US20100179232A1 (en) * 2008-10-23 2010-07-15 Greatpoint Energy, Inc. Processes for Gasification of a Carbonaceous Feedstock
US20100287836A1 (en) * 2009-05-13 2010-11-18 Greatpoint Energy, Inc. Processes for Hydromethanation of a Carbonaceous Feedstock
US20100292350A1 (en) * 2009-05-13 2010-11-18 Greatpoint Energy, Inc. Processes For Hydromethanation Of A Carbonaceous Feedstock
US20100287835A1 (en) * 2009-05-13 2010-11-18 Greatpoint Energy, Inc. Processes for Hydromethanation of a Carbonaceous Feedstock
US20110064648A1 (en) * 2009-09-16 2011-03-17 Greatpoint Energy, Inc. Two-mode process for hydrogen production
US20110062012A1 (en) * 2009-09-16 2011-03-17 Greatpoint Energy, Inc. Processes for hydromethanation of a carbonaceous feedstock
US20110062721A1 (en) * 2009-09-16 2011-03-17 Greatpoint Energy, Inc. Integrated hydromethanation combined cycle process
US20110088897A1 (en) * 2009-10-19 2011-04-21 Greatpoint Energy, Inc. Integrated enhanced oil recovery process
US20110146978A1 (en) * 2009-12-17 2011-06-23 Greatpoint Energy, Inc. Integrated enhanced oil recovery process
US20110146979A1 (en) * 2009-12-17 2011-06-23 Greatpoint Energy, Inc. Integrated enhanced oil recovery process
US8114177B2 (en) 2008-02-29 2012-02-14 Greatpoint Energy, Inc. Co-feed of biomass as source of makeup catalysts for catalytic coal gasification
US20120128560A1 (en) * 2010-05-24 2012-05-24 Air Products And Chemicals, Inc. Process and System for Syngas Treatment
US8192716B2 (en) 2008-04-01 2012-06-05 Greatpoint Energy, Inc. Sour shift process for the removal of carbon monoxide from a gas stream
US8349039B2 (en) 2008-02-29 2013-01-08 Greatpoint Energy, Inc. Carbonaceous fines recycle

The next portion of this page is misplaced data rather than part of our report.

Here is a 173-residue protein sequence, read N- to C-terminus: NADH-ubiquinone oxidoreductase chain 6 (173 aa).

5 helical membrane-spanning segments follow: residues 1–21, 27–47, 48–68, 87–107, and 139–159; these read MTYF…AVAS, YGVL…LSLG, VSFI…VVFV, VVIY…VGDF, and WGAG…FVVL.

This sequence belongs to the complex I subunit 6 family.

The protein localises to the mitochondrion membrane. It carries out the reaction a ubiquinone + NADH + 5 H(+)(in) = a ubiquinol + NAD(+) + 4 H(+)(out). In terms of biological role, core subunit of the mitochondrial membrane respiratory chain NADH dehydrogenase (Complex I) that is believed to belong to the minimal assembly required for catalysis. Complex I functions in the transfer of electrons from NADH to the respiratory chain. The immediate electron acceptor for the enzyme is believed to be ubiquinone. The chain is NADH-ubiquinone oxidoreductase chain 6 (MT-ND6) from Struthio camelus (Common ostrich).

US8366795B2 (en) 2008-02-29 2013-02-05 Greatpoint Energy, Inc. Catalytic gasification particulate compositions
US8479834B2 (en) 2009-10-19 2013-07-09 Greatpoint Energy, Inc. Integrated enhanced oil recovery process
US8557878B2 (en) 2010-04-26 2013-10-15 Greatpoint Energy, Inc. Hydromethanation of a carbonaceous feedstock with vanadium recovery
US8648121B2 (en) 2011-02-23 2014-02-11 Greatpoint Energy, Inc. Hydromethanation of a carbonaceous feedstock with nickel recovery
US8647402B2 (en) 2008-09-19 2014-02-11 Greatpoint Energy, Inc. Processes for gasification of a carbonaceous feedstock
US8652696B2 (en) 2010-03-08 2014-02-18 Greatpoint Energy, Inc. Integrated hydromethanation fuel cell power generation
US8653149B2 (en) 2010-05-28 2014-02-18 Greatpoint Energy, Inc. Conversion of liquid heavy hydrocarbon feedstocks to gaseous products
US8652222B2 (en) 2008-02-29 2014-02-18 Greatpoint Energy, Inc. Biomass compositions for catalytic gasification
US8669013B2 (en) 2010-02-23 2014-03-11 Greatpoint Energy, Inc. Integrated hydromethanation fuel cell power generation
US8709113B2 (en) 2008-02-29 2014-04-29 Greatpoint Energy, Inc. Steam generation processes utilizing biomass feedstocks
CN103752164A (en) * 2014-01-16 2014-04-30 华中科技大学 Limestone-gypsum wet flue gas desulfurization device
US8734548B2 (en) 2008-12-30 2014-05-27 Greatpoint Energy, Inc. Processes for preparing a catalyzed coal particulate